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This is merely to expand on one of my comments above. $\newcommand{\Tr}{{\rm Tr}}$ $\newcommand{\snorm}[2]{\Vert#2\Vert_{(#1)}}$

We recall that for any complex $n\times n$ matrix $X$, the trace norm of $X$ is equal to $\sup\{ | \Tr(XY^*) | \}$ where the supremum is taken over all $n\times n$ complex matrices $Y$ satisfying $\snorm{\infty}{Y}\leq 1$. Here $\snorm{\infty}{\cdot}$ denotes the operator norm, a.k.a. the largest singular value.

Now suppose $A$ has all diagonal entries equal to zero, and let $D$ be any diagonal matrix. Then

$$ \Tr(A (A+D)^*) = \sum_{j,k} A_{jk}\overline{(A_{jk}+D_{jk})} = \sum_{j\neq k} |A_{jk}|^2 = \snorm{2}{A}^2 $$

where $\snorm{2}{\cdot}$ denotes the Hilbert-Schmidt norm, a.k.a. the Frobenius norm.

Consequently $\snorm{2}{A}^2 \leq \snorm{1}{A} \inf_D \snorm{\infty}{A+D}$. If we impose the further constraint that $|A_{jk}|=1$ for all $j\neq k$ then the LHS of this inequality is equal to $n^2-n$, and so

$$ \snorm{1}{A} \geq n(n-1) \cdot\left( \inf_D \snorm{\infty}{A+D} \right)^{-1} $$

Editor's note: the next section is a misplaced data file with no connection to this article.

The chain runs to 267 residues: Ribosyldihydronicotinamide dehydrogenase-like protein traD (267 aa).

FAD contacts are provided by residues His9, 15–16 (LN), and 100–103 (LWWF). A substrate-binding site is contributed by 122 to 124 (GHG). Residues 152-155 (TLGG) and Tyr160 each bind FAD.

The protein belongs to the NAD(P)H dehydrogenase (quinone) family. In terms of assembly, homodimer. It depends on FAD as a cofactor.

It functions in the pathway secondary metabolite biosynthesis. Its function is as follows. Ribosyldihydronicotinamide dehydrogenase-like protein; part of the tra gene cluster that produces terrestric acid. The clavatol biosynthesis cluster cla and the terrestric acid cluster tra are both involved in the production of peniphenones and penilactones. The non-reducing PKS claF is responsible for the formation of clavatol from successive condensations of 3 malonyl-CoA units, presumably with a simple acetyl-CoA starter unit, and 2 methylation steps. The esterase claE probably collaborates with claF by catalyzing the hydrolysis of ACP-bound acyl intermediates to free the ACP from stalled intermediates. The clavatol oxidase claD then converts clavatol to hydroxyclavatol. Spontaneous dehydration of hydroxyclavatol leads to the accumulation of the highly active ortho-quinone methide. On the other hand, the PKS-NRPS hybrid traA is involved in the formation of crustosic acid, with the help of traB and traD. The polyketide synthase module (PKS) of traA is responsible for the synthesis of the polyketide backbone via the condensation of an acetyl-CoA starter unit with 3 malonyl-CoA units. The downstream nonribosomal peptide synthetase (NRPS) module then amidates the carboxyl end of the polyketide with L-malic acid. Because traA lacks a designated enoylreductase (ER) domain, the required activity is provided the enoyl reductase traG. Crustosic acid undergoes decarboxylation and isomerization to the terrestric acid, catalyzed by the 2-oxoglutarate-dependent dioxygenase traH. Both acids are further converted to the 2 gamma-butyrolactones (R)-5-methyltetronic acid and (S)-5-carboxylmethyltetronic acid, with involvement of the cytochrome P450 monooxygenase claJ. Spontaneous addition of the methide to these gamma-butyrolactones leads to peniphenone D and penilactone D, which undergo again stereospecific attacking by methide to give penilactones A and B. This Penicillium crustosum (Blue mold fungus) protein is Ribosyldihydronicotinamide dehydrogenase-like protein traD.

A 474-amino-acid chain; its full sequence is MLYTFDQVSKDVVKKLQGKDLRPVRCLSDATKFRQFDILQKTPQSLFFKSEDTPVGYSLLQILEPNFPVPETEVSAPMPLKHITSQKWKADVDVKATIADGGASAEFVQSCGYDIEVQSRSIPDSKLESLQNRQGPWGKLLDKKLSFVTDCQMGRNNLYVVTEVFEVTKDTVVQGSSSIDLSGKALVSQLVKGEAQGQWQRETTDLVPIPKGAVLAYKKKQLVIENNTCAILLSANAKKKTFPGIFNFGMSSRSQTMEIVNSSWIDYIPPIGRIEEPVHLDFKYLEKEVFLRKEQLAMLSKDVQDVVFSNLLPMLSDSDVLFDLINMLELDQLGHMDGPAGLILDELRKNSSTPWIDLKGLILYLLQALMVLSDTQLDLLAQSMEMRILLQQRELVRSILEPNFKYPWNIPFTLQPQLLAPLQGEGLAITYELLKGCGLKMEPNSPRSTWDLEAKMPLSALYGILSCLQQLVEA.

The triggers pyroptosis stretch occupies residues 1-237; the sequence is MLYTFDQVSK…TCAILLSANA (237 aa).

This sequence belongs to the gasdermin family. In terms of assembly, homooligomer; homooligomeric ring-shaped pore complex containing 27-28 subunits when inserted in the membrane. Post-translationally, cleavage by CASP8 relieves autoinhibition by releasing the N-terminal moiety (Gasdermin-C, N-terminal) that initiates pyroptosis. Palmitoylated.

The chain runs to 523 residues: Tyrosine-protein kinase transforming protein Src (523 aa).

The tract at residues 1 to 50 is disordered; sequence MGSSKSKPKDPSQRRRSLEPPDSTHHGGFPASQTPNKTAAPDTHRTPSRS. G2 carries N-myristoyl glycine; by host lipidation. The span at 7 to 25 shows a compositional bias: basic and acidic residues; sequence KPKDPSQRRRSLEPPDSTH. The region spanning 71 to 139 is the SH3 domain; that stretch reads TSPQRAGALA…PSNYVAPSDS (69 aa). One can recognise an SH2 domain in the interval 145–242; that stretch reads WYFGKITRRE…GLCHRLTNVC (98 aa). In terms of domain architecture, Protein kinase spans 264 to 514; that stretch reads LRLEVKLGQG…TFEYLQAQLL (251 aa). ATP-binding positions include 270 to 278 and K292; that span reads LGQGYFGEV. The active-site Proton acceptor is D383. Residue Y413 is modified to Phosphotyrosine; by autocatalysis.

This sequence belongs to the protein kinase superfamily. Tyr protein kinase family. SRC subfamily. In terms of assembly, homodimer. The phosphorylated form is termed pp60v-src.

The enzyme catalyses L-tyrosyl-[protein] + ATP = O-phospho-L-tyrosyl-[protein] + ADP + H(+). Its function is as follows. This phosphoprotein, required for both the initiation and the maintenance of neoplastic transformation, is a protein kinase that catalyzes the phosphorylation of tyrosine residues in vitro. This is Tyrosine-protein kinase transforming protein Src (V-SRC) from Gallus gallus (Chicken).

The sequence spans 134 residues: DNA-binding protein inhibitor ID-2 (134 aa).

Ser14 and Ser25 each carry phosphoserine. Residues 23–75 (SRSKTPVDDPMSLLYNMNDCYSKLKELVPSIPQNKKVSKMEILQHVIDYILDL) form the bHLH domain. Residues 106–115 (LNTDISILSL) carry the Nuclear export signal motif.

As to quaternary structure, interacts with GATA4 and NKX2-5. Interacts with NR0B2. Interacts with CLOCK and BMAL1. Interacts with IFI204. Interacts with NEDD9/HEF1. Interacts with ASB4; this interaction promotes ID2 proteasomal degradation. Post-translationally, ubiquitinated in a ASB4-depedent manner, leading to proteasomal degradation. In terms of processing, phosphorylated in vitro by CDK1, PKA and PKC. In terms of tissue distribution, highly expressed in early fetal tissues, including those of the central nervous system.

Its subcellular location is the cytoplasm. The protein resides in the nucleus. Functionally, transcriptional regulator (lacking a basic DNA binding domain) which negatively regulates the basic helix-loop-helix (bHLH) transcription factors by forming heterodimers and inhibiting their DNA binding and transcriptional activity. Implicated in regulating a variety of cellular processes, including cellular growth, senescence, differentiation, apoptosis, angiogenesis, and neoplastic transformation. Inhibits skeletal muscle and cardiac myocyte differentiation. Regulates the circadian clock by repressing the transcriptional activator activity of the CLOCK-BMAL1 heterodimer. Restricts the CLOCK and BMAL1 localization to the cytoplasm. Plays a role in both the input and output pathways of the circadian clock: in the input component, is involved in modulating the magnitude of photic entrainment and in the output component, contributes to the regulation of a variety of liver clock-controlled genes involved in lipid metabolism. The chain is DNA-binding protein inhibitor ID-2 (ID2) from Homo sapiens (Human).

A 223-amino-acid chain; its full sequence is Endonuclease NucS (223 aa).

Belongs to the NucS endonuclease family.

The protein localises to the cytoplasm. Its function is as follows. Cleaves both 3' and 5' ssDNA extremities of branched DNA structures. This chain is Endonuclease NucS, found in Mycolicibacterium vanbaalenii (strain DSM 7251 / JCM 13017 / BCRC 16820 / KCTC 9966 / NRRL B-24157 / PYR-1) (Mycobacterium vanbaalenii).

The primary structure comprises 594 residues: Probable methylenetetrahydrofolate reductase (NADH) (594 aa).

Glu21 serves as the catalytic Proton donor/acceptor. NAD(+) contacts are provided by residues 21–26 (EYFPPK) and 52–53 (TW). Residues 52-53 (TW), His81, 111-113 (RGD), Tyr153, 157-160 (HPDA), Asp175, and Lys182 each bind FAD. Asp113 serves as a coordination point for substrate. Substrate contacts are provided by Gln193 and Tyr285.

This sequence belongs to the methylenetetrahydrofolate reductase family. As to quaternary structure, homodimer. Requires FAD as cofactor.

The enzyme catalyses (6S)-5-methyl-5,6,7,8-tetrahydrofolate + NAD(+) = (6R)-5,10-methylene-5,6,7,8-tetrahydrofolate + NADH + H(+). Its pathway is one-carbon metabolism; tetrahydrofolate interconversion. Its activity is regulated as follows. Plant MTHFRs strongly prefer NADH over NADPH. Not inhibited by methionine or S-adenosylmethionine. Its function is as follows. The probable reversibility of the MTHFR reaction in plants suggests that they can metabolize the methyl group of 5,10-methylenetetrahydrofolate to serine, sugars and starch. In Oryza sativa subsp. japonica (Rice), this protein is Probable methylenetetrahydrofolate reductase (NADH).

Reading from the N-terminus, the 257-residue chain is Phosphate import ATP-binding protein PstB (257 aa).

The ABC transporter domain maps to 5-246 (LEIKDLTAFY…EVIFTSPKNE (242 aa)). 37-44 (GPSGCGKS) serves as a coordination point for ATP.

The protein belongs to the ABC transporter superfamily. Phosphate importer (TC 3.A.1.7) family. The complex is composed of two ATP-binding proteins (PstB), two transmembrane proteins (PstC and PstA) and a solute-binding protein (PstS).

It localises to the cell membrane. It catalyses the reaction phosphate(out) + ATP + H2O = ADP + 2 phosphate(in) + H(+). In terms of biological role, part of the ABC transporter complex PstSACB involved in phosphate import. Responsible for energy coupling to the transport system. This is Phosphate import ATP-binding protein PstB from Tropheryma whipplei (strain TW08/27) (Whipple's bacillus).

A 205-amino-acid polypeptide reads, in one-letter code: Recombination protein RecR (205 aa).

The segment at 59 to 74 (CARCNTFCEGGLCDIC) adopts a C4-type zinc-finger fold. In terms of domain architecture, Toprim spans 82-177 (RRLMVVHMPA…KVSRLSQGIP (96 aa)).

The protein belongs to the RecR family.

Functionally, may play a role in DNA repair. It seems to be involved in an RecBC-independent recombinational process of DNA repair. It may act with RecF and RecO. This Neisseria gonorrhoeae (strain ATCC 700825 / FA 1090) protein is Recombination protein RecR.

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In the special case $a_{ij} = \pm 1$, $2(n-1)$ is a lower bound, for every $n>0$.

As a comment by T. Tao above, the problem resembles the sharp Littlewood conjecture on the minimum of the $L^{1}$-norm of polynomials (on the unit circle in the complex plane) whose absolute values of coefficients are equal to $1$. In the special class of polynomials with $\pm 1$ coefficients, Klemes proved the sharp Littlewood conjecture (see here).

The proof of Klemes gives us the following equality, for an $n\times m$ matrix $A$ with singular values $\sigma_1,\ldots,\sigma_{r}$ and for $ 0 \leq p \leq 2 $: \begin{equation*} \sum \limits_{i=1}^{r} \vert \sigma_{i} \vert^p= C_p \int_{0}^{\infty} \log \left(1+\sum \limits_{k=1}^{r} S_{k}(A^*A) t^{k} \right)t^{-\frac p2 -1}dt, \end{equation*} where $S_k(A^*A)$ stand for the sum of the determinat of $k\times k$ principle submatrices of $A^*A$ and $C_p$ is a constant depenting on $p$.

When $A$ is Hermitian, singular values are equal to eigenvalues and by obtaining a "good" lower bound for $S_{k}(A^2)$, when $A$ is a matrix of the form described in the question, we can establish the lower bound in the special case $a_{ij} = \pm 1$.